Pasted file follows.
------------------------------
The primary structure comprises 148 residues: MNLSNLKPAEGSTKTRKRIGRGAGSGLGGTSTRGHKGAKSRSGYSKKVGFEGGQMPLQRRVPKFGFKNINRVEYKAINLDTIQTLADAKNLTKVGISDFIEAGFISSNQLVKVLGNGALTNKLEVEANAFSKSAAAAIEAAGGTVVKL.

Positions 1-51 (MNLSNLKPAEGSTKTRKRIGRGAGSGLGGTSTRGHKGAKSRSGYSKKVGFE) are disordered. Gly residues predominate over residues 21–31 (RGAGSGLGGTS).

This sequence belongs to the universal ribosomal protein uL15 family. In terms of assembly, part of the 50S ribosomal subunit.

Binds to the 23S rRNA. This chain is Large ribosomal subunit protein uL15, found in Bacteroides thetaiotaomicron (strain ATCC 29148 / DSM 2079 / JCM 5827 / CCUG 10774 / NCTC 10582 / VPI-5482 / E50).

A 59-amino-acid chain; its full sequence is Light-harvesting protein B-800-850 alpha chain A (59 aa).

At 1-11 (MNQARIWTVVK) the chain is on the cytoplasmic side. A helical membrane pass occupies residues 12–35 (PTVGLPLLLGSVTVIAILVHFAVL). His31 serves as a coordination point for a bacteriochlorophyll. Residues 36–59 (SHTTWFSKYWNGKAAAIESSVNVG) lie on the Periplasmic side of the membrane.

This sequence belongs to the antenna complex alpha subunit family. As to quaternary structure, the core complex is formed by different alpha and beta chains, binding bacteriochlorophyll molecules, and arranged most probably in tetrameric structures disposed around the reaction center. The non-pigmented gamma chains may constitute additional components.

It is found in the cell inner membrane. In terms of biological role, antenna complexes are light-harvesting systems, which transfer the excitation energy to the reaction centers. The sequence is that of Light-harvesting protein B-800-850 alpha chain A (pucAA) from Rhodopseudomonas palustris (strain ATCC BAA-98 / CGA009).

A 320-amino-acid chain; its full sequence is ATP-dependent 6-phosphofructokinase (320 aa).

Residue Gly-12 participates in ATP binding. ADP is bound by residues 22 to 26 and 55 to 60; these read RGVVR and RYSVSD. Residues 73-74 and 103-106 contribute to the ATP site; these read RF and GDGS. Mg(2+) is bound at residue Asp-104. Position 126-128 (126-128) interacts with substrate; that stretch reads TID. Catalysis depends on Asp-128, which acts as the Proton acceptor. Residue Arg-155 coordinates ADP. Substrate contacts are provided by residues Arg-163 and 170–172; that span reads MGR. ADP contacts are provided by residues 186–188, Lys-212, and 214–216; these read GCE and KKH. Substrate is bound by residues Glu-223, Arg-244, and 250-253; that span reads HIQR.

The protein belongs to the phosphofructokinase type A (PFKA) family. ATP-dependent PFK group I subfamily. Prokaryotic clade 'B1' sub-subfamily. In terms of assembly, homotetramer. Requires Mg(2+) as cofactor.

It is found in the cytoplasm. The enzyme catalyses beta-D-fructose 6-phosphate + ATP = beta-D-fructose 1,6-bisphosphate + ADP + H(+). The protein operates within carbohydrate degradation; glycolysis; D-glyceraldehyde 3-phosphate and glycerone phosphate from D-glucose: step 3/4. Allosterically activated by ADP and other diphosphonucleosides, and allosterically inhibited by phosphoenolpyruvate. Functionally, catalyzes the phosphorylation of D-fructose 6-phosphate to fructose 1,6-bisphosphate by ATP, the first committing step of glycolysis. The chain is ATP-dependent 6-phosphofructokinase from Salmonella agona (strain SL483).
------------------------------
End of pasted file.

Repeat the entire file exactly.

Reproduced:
The primary structure comprises 148 residues: MNLSNLKPAEGSTKTRKRIGRGAGSGLGGTSTRGHKGAKSRSGYSKKVGFEGGQMPLQRRVPKFGFKNINRVEYKAINLDTIQTLADAKNLTKVGISDFIEAGFISSNQLVKVLGNGALTNKLEVEANAFSKSAAAAIEAAGGTVVKL.

Positions 1-51 (MNLSNLKPAEGSTKTRKRIGRGAGSGLGGTSTRGHKGAKSRSGYSKKVGFE) are disordered. Gly residues predominate over residues 21–31 (RGAGSGLGGTS).

This sequence belongs to the universal ribosomal protein uL15 family. In terms of assembly, part of the 50S ribosomal subunit.

Binds to the 23S rRNA. This chain is Large ribosomal subunit protein uL15, found in Bacteroides thetaiotaomicron (strain ATCC 29148 / DSM 2079 / JCM 5827 / CCUG 10774 / NCTC 10582 / VPI-5482 / E50).

A 59-amino-acid chain; its full sequence is Light-harvesting protein B-800-850 alpha chain A (59 aa).

At 1-11 (MNQARIWTVVK) the chain is on the cytoplasmic side. A helical membrane pass occupies residues 12–35 (PTVGLPLLLGSVTVIAILVHFAVL). His31 serves as a coordination point for a bacteriochlorophyll. Residues 36–59 (SHTTWFSKYWNGKAAAIESSVNVG) lie on the Periplasmic side of the membrane.

This sequence belongs to the antenna complex alpha subunit family. As to quaternary structure, the core complex is formed by different alpha and beta chains, binding bacteriochlorophyll molecules, and arranged most probably in tetrameric structures disposed around the reaction center. The non-pigmented gamma chains may constitute additional components.

It is found in the cell inner membrane. In terms of biological role, antenna complexes are light-harvesting systems, which transfer the excitation energy to the reaction centers. The sequence is that of Light-harvesting protein B-800-850 alpha chain A (pucAA) from Rhodopseudomonas palustris (strain ATCC BAA-98 / CGA009).

A 320-amino-acid chain; its full sequence is ATP-dependent 6-phosphofructokinase (320 aa).

Residue Gly-12 participates in ATP binding. ADP is bound by residues 22 to 26 and 55 to 60; these read RGVVR and RYSVSD. Residues 73-74 and 103-106 contribute to the ATP site; these read RF and GDGS. Mg(2+) is bound at residue Asp-104. Position 126-128 (126-128) interacts with substrate; that stretch reads TID. Catalysis depends on Asp-128, which acts as the Proton acceptor. Residue Arg-155 coordinates ADP. Substrate contacts are provided by residues Arg-163 and 170–172; that span reads MGR. ADP contacts are provided by residues 186–188, Lys-212, and 214–216; these read GCE and KKH. Substrate is bound by residues Glu-223, Arg-244, and 250-253; that span reads HIQR.

The protein belongs to the phosphofructokinase type A (PFKA) family. ATP-dependent PFK group I subfamily. Prokaryotic clade 'B1' sub-subfamily. In terms of assembly, homotetramer. Requires Mg(2+) as cofactor.

It is found in the cytoplasm. The enzyme catalyses beta-D-fructose 6-phosphate + ATP = beta-D-fructose 1,6-bisphosphate + ADP + H(+). The protein operates within carbohydrate degradation; glycolysis; D-glyceraldehyde 3-phosphate and glycerone phosphate from D-glucose: step 3/4. Allosterically activated by ADP and other diphosphonucleosides, and allosterically inhibited by phosphoenolpyruvate. Functionally, catalyzes the phosphorylation of D-fructose 6-phosphate to fructose 1,6-bisphosphate by ATP, the first committing step of glycolysis. The chain is ATP-dependent 6-phosphofructokinase from Salmonella agona (strain SL483).